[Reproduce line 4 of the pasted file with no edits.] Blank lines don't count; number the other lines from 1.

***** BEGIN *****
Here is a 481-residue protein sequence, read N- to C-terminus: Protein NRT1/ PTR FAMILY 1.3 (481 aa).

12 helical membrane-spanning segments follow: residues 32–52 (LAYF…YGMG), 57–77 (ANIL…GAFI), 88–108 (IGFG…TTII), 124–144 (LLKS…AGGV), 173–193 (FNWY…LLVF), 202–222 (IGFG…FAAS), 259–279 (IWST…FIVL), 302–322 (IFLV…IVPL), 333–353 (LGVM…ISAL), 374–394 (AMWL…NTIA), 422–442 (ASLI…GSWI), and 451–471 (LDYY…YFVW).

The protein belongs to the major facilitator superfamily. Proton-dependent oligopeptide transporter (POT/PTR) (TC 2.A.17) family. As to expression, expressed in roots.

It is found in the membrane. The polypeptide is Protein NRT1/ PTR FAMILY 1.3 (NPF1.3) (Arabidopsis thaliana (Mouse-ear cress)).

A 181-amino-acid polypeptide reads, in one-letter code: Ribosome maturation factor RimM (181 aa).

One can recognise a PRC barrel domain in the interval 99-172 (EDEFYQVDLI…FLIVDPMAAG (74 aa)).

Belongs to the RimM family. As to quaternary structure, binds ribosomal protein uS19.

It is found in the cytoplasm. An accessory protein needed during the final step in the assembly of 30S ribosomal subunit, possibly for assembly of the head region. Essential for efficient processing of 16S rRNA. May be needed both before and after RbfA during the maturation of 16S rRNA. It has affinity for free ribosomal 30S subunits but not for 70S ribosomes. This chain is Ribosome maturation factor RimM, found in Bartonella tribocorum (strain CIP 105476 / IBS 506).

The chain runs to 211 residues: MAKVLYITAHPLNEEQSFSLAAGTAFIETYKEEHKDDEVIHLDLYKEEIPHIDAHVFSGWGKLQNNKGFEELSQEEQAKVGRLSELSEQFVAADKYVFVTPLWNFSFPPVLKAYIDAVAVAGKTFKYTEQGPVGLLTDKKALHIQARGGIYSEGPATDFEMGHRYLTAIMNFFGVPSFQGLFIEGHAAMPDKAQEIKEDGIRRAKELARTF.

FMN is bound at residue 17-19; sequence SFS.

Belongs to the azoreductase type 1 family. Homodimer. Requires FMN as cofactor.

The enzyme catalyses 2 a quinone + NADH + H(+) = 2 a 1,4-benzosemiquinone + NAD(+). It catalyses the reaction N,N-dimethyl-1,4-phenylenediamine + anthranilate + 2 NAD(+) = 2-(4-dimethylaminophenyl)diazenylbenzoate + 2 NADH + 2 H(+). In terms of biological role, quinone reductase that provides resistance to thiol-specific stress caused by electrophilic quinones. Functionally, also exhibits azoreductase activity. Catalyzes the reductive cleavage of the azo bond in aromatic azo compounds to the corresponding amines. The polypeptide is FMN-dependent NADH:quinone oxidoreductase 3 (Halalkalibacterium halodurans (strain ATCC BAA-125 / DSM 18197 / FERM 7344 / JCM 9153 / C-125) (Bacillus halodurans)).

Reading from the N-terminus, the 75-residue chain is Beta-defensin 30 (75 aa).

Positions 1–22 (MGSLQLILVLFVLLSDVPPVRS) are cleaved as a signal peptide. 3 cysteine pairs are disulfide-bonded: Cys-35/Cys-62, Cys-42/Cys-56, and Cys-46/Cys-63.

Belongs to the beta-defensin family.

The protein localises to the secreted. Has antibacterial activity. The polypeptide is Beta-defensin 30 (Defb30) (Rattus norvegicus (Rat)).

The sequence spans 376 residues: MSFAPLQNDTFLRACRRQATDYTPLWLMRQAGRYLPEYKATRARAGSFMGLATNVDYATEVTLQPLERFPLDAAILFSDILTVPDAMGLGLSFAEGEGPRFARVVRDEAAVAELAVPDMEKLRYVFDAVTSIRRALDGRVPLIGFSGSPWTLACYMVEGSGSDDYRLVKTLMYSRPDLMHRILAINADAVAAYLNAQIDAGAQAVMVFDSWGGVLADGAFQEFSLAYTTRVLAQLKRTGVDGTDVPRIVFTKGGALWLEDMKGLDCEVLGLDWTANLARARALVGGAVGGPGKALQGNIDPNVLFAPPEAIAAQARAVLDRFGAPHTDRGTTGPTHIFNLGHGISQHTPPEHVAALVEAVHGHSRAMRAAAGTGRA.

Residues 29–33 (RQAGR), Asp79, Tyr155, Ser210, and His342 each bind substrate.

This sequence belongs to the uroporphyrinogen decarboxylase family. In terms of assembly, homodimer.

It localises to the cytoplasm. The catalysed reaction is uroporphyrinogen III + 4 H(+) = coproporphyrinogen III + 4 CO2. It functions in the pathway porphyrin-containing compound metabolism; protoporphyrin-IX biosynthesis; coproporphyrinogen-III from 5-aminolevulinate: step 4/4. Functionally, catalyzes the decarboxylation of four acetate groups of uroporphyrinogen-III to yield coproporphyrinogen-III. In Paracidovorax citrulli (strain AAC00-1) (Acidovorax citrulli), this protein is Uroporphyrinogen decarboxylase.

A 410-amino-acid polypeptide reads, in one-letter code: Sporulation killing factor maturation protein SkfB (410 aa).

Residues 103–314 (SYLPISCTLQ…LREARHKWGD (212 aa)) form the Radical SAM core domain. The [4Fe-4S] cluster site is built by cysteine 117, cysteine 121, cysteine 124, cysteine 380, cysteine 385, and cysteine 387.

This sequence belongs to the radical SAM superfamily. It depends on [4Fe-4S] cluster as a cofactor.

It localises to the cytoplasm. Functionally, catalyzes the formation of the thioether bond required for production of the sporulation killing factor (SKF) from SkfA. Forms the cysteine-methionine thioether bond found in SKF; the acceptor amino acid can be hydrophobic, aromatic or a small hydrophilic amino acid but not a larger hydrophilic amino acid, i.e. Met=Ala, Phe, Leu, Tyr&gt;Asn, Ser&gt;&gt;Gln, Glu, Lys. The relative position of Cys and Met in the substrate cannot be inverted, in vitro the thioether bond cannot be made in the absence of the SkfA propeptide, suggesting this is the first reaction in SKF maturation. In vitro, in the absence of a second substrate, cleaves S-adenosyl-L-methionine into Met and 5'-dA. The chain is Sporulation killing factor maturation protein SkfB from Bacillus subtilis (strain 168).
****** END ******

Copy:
It is found in the membrane. The polypeptide is Protein NRT1/ PTR FAMILY 1.3 (NPF1.3) (Arabidopsis thaliana (Mouse-ear cress)).